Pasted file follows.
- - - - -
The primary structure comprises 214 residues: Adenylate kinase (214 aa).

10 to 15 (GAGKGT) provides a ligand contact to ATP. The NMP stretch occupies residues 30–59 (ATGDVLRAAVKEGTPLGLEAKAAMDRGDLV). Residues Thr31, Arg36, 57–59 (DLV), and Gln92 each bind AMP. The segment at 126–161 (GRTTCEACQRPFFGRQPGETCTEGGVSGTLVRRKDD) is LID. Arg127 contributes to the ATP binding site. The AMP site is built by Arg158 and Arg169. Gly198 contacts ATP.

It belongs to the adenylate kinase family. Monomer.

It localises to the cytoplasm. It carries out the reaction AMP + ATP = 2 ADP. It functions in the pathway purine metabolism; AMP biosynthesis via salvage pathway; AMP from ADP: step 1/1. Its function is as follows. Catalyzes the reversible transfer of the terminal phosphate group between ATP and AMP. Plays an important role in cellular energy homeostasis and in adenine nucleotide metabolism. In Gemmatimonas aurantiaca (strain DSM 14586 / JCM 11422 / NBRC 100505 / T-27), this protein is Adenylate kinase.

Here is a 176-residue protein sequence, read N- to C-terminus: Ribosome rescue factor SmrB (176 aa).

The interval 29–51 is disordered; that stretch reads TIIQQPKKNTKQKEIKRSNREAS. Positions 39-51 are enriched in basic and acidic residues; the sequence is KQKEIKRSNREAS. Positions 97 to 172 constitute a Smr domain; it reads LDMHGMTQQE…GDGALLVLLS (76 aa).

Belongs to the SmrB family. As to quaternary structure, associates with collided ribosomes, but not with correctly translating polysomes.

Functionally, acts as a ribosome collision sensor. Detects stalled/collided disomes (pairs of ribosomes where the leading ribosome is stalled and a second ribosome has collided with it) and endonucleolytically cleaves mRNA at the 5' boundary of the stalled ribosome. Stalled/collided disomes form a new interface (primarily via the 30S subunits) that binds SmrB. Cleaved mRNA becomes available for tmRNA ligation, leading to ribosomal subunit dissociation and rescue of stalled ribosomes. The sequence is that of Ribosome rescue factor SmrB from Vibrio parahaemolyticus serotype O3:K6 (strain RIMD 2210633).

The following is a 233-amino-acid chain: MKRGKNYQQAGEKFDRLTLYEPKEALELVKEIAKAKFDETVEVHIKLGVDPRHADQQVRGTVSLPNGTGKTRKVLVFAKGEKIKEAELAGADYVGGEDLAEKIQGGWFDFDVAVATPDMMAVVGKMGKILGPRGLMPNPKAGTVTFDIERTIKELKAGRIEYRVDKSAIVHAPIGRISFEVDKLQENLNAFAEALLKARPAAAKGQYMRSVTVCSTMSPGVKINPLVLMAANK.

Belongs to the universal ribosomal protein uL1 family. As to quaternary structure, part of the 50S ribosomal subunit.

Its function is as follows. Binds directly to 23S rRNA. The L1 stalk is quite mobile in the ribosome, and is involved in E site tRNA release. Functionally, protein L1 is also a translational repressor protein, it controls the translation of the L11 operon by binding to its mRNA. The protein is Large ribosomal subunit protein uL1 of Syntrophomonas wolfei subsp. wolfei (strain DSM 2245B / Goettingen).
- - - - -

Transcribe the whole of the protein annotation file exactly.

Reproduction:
The primary structure comprises 214 residues: Adenylate kinase (214 aa).

10 to 15 (GAGKGT) provides a ligand contact to ATP. The NMP stretch occupies residues 30–59 (ATGDVLRAAVKEGTPLGLEAKAAMDRGDLV). Residues Thr31, Arg36, 57–59 (DLV), and Gln92 each bind AMP. The segment at 126–161 (GRTTCEACQRPFFGRQPGETCTEGGVSGTLVRRKDD) is LID. Arg127 contributes to the ATP binding site. The AMP site is built by Arg158 and Arg169. Gly198 contacts ATP.

It belongs to the adenylate kinase family. Monomer.

It localises to the cytoplasm. It carries out the reaction AMP + ATP = 2 ADP. It functions in the pathway purine metabolism; AMP biosynthesis via salvage pathway; AMP from ADP: step 1/1. Its function is as follows. Catalyzes the reversible transfer of the terminal phosphate group between ATP and AMP. Plays an important role in cellular energy homeostasis and in adenine nucleotide metabolism. In Gemmatimonas aurantiaca (strain DSM 14586 / JCM 11422 / NBRC 100505 / T-27), this protein is Adenylate kinase.

Here is a 176-residue protein sequence, read N- to C-terminus: Ribosome rescue factor SmrB (176 aa).

The interval 29–51 is disordered; that stretch reads TIIQQPKKNTKQKEIKRSNREAS. Positions 39-51 are enriched in basic and acidic residues; the sequence is KQKEIKRSNREAS. Positions 97 to 172 constitute a Smr domain; it reads LDMHGMTQQE…GDGALLVLLS (76 aa).

Belongs to the SmrB family. As to quaternary structure, associates with collided ribosomes, but not with correctly translating polysomes.

Functionally, acts as a ribosome collision sensor. Detects stalled/collided disomes (pairs of ribosomes where the leading ribosome is stalled and a second ribosome has collided with it) and endonucleolytically cleaves mRNA at the 5' boundary of the stalled ribosome. Stalled/collided disomes form a new interface (primarily via the 30S subunits) that binds SmrB. Cleaved mRNA becomes available for tmRNA ligation, leading to ribosomal subunit dissociation and rescue of stalled ribosomes. The sequence is that of Ribosome rescue factor SmrB from Vibrio parahaemolyticus serotype O3:K6 (strain RIMD 2210633).

The following is a 233-amino-acid chain: MKRGKNYQQAGEKFDRLTLYEPKEALELVKEIAKAKFDETVEVHIKLGVDPRHADQQVRGTVSLPNGTGKTRKVLVFAKGEKIKEAELAGADYVGGEDLAEKIQGGWFDFDVAVATPDMMAVVGKMGKILGPRGLMPNPKAGTVTFDIERTIKELKAGRIEYRVDKSAIVHAPIGRISFEVDKLQENLNAFAEALLKARPAAAKGQYMRSVTVCSTMSPGVKINPLVLMAANK.

Belongs to the universal ribosomal protein uL1 family. As to quaternary structure, part of the 50S ribosomal subunit.

Its function is as follows. Binds directly to 23S rRNA. The L1 stalk is quite mobile in the ribosome, and is involved in E site tRNA release. Functionally, protein L1 is also a translational repressor protein, it controls the translation of the L11 operon by binding to its mRNA. The protein is Large ribosomal subunit protein uL1 of Syntrophomonas wolfei subsp. wolfei (strain DSM 2245B / Goettingen).